In states like California, where election results can often take weeks after the polls close to finalize, the civic power of the Latino community came into full view once all votes were counted. Despite historical and structural barriers to the ballot box, nearly 30 percent of Latino voters voted early, a sign of increased engagement from the community.
One organization played a critical role in mobilizing these voters by taking innovative approaches to activate communities of people who often have much to gain through their participation in elections, but for several reasons, including lack of investment in outreach by candidates, political parties, and political organizations, are often disconnected and unmotivated to vote.
AltaMed Health Services, the largest federally qualified health center providing services to more than 400,000 individuals, was essential in increasing Latino voter turnout by leveraging their long history of having a community-first approach to healthcare delivery. “Social determinants of health” are external factors that aren’t doctor-patient medical care related, but that can be influenced by social policies, and that can affect health in significant ways. This is something AltaMed has long taken into account but is often left out of the public health conversation, despite the recently expanded understanding of the significance of this in the last decade or so.
These factors directly impact health and is one reason AltaMed firmly holds on to its message, “your health is on the ballot – vote for your health!” It’s through this work that critically underserved communities like the Latino community began to emerge not just as a moral imperative, but also as a smart strategy to help increase the turnout of voters in communities throughout California and beyond via national partnerships.
How Women Led the 2022 Midterm Elections
With the understanding that Latinas are critical community influencers, and given the hostility towards women’s health that conservative lawmakers used to drive unprecedented levels of restrictions across the country at both the federal and state level, it’s no surprise that women’s health served as an important catalyst to the expanded turnout of women voters.
But one election cycle's worth of anti-women laws alone didn’t do it. The foundational work of outreach and genuine relationship-building to specific communities needed to have already been present. In AltaMed’s outreach strategy, they learned that Latinas are often seen as the backbone of their families and communities and that they have a long history of being influential in a variety of ways.
Latinas, whether they be as moms, tías, primas, or eldest daughters, are often responsible for managing the household, caring for children and elderly family members, and serving as primary caregivers. In addition to these domestic responsibilities, Latinas are also leaders in their communities, volunteering their time and resources to support a variety of causes, be it through churches or other faith-based organizations where they play important leadership roles, or through civic organizations at a neighborhood level. Latinas are also known for their strong social networks, which they use to support and empower one another. Whether they realize it or not, all of these factors contribute to the influence that Latinas have within their families and communities.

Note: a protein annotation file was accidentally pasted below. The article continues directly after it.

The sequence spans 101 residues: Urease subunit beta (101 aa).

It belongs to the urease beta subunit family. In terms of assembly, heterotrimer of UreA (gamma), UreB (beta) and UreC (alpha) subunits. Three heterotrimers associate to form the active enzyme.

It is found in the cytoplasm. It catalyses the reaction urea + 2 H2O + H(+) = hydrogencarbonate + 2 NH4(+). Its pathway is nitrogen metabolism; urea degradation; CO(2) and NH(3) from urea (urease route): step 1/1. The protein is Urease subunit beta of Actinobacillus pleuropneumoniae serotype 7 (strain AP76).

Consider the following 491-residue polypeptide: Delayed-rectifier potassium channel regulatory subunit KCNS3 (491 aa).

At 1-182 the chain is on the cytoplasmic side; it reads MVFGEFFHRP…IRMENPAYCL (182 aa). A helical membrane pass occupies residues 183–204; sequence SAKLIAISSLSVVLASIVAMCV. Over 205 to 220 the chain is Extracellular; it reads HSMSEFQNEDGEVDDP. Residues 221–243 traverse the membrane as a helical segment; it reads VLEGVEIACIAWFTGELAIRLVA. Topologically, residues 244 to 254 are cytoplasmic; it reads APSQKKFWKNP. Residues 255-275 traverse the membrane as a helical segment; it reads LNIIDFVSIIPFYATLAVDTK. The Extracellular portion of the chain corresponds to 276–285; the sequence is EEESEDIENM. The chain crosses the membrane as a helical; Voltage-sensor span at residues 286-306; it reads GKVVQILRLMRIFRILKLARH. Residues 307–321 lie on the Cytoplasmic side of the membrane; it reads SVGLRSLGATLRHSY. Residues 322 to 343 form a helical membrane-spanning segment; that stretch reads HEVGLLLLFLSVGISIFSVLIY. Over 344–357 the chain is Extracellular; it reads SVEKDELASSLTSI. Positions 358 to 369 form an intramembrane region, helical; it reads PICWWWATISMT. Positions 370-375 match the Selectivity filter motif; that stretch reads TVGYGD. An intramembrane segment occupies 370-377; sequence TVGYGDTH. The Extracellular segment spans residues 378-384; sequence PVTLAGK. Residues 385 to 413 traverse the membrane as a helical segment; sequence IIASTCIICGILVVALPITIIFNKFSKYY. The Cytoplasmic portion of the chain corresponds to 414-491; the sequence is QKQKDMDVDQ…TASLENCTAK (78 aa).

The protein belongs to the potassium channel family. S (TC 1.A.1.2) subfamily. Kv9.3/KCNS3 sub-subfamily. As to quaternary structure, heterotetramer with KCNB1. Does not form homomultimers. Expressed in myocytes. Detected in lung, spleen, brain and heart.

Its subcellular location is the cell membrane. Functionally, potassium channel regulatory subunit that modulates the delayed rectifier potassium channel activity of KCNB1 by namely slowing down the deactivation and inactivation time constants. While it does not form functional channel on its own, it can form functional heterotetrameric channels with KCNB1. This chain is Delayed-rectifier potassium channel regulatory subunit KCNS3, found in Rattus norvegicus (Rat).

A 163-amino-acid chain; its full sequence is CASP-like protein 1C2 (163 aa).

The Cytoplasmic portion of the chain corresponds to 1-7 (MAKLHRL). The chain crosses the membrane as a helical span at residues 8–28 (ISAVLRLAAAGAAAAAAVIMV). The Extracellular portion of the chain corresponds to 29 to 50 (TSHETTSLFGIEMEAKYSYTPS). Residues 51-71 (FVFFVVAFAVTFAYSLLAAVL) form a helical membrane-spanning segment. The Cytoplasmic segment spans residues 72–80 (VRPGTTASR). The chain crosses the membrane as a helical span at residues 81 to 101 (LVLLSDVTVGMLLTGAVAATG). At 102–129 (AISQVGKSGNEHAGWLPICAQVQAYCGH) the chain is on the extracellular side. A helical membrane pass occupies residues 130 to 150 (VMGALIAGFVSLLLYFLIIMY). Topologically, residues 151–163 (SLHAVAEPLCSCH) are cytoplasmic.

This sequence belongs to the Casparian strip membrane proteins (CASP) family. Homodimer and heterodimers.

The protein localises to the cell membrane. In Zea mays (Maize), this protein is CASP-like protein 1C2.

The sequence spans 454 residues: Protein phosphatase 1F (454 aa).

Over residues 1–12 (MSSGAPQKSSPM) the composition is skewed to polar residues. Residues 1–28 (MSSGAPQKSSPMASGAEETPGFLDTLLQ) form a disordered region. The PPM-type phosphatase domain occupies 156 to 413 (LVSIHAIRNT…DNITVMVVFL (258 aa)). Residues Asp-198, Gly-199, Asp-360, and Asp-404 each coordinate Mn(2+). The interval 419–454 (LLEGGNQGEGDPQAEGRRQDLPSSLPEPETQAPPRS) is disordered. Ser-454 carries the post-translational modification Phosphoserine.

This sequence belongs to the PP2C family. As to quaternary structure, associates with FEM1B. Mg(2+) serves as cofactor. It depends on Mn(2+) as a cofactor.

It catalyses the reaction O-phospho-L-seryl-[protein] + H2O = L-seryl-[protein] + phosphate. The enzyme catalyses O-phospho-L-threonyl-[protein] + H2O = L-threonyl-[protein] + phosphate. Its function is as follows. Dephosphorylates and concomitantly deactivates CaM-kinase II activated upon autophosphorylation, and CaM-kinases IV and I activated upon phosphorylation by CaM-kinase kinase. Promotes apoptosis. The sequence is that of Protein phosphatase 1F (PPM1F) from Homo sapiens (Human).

But don’t just take anyone’s word for it. The data backs this up: A number of studies have quantified the influence of Latinas in their families and communities. One study found that Latina immigrants in the United States are more likely than other groups to start businesses, with Latinas owning close to one in four women-owned businesses. Latinas are also more likely to be the primary breadwinner in their households, with 40.5% of Latina mothers bringing in the majority of their household’s income, compared to 37% of white mothers. Finally, data shows that Latinas consistently vote at higher rates than their male counterparts, adding to the notion that Latinas are a key voting bloc that any elected official or political party must prioritize.
Overall, this data demonstrates that Latinas are influential in their families and communities in a variety of ways, including through their entrepreneurial pursuits, their role as breadwinners, their political participation, and their involvement in community organizations.
Mujeres Vote for Health
What became increasingly clear was that if California women's health was on the ballot, then Latinas needed to understand the consequences of sitting out the 2022 Midterm Elections. With typical barriers in place like disaffection from continuous lack of outreach, ramped-up voter suppression efforts, and rampant misinformation that research indicates that the confusion caused is more effective at decreasing voting than the actual false belief itself, a more robust, targeted, and sustained outreach mobilization would be necessary.